What is tardive dyskinesia?
Tardive dyskinesia is a neurological disorder that results in muscular dysfunction of the face and limbs. The disorder is caused by the long-term use of antipsychotic drugs, particularly older generation antipsychotic drugs.
How does a person get tardive dyskinesia?
Prolonged exposure to antipsychotic drugs is the primary reason why tardive dyskinesia occurs in a person, though some persons get it sooner than others. Primary risk factors include:
- Duration of exposure to antipsychotic drugs
- Older age
- Alcoholism and/or substance abuse
- Mental retardation
- Post-menopausal females
- Experiencing a lot of extrapyramidal symptoms (EPS) during the acute (early) stage of antipsychotic therapy
What are the symptoms of tardive dyskinesia?
Tardive dyskinesia is characterized by repetitive and involuntary movements of orofacial muscles, but can also include rapid movements of the arms, legs and trunk. Specific facial symptoms may include rapid eye blinking, tongue protrusion, lip smacking, pursing and puckering, or grimacing.
Is tardive dyskinesia reversible?
Tardive dyskinesia prognosis is complex. Some cases are tardive dyskinesia are mild and may be reversible, but this depends upon the patient and how long they were exposed to antipsychotic drugs. Specialists say with careful drug management, some tardive dyskinesia symptoms may improve or even fade away with time.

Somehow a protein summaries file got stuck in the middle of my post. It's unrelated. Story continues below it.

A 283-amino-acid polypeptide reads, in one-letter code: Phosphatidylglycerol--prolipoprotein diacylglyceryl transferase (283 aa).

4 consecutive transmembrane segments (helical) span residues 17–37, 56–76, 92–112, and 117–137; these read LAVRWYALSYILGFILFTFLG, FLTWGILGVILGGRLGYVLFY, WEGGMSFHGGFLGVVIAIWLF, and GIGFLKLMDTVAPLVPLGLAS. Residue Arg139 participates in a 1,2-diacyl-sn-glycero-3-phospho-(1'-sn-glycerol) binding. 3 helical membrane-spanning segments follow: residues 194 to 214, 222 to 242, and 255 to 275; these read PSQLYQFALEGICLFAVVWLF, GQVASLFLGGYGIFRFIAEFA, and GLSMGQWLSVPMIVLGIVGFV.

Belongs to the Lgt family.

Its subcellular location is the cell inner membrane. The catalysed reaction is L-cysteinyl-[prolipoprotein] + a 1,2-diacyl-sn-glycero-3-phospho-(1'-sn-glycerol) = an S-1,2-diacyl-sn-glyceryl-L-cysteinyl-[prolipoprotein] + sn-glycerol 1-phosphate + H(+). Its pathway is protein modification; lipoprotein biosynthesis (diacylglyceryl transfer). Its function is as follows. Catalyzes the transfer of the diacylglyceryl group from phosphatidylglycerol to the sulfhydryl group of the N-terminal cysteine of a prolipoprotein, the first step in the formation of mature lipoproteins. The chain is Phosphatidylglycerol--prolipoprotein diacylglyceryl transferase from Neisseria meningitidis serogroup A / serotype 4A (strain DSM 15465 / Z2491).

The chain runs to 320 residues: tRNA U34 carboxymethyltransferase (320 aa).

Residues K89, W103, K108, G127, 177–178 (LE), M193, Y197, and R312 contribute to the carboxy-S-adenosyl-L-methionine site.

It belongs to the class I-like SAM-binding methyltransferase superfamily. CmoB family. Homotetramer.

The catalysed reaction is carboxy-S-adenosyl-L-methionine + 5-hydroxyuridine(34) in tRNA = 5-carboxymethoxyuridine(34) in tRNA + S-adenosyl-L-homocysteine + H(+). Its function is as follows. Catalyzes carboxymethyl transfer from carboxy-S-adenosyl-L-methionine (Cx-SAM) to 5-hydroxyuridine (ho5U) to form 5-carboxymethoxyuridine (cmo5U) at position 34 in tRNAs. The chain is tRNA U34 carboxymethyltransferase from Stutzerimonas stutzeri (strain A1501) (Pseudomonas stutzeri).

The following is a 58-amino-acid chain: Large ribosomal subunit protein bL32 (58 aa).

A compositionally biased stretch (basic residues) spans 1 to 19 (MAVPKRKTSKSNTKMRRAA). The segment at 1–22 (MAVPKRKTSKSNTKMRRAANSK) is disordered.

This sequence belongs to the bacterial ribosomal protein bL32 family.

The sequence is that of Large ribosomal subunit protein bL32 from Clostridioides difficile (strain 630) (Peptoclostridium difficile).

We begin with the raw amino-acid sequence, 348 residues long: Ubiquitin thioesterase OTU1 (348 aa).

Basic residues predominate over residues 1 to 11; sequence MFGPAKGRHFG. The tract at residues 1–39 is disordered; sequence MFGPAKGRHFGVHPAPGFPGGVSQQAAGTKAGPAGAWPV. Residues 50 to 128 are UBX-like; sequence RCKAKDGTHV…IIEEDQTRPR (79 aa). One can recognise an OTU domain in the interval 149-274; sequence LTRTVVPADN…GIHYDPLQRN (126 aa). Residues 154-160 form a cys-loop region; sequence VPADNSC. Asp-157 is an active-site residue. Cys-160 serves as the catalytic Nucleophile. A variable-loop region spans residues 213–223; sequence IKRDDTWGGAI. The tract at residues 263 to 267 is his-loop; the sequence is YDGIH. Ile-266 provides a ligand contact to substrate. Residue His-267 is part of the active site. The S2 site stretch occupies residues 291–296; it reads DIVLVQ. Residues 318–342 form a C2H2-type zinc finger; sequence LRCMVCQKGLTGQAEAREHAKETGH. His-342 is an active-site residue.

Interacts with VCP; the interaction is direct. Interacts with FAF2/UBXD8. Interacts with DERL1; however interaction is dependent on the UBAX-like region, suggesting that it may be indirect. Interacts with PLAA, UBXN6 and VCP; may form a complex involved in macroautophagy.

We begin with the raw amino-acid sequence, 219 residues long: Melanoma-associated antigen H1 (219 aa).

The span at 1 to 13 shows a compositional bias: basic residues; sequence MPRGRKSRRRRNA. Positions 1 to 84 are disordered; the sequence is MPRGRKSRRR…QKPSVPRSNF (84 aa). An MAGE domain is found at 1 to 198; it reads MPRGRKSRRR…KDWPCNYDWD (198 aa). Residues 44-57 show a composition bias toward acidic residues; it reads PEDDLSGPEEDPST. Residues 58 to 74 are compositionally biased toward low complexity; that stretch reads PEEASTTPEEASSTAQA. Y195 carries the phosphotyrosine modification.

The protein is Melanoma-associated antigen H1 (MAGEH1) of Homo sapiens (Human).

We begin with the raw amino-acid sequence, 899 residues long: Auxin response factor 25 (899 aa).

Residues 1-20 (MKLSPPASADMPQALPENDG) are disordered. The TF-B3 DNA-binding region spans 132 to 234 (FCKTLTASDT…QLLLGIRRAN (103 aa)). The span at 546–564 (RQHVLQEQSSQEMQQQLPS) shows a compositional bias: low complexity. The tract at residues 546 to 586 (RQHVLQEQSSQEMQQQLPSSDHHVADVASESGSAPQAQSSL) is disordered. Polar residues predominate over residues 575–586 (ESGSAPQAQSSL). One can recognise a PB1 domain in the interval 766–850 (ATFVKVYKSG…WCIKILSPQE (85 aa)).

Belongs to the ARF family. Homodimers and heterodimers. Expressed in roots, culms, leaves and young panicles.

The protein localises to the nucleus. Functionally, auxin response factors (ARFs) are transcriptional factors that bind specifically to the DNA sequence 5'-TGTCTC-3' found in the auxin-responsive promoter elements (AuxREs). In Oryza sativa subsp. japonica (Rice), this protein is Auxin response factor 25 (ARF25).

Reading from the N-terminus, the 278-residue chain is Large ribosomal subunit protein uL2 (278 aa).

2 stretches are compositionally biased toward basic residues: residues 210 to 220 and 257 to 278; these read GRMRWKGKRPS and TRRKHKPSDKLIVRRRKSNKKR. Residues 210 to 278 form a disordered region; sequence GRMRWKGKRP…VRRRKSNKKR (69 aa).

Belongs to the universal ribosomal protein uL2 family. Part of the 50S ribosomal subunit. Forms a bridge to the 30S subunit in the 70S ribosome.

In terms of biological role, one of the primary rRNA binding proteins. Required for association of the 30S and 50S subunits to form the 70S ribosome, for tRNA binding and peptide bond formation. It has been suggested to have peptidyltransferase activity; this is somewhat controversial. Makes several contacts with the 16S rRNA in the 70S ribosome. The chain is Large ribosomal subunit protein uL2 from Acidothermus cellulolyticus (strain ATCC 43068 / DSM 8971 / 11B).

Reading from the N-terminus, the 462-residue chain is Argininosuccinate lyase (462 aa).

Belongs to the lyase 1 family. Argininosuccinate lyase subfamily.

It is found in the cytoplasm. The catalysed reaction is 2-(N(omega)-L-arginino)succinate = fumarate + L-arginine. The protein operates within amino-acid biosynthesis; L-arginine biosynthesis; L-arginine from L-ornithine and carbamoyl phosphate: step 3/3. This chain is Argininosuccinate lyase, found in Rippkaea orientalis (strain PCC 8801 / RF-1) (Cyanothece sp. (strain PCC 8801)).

Is Medical Marijuana a valid treatment for Tardive Dyskinesia?
Tardive dyskinesia treatment is limited, but there have been studies that have determined medical marijuana to be an option. If medical marijuana can help ease the pain and suffering of a TD victim then medical marijuana should be considered a viable treatment option. If the disorder arises while a patient is still being treated with antipsychotic drugs, the medication will be adjusted to the lowest possible dose and may be discontinued if possible. Discontinuing medication occurs on a gradual basis, lowering the doses in small increments over time to avoid adverse reactions. Replacing the antipsychotic drug with another one helps some patients and some benzodiazepines, adrenergic antagonists or dopamine antagonists are also known to help tardive dyskinesia. Vitamin E has also shown to be beneficial in some patients.
What should be done if you notice tardive dyskinesia symptoms in yourself or a family member?
If experiencing symptoms while still taking antipsychotic drugs, you should first inform the doctor that is prescribing the medication. If the disorder develops after stopping antipsychotic drugs, it would be ideal to talk with the doctor that prescribed them or make an appointment with a neurologist. For more information please visit TardiveDyskinesia.com or call (800) 584-661.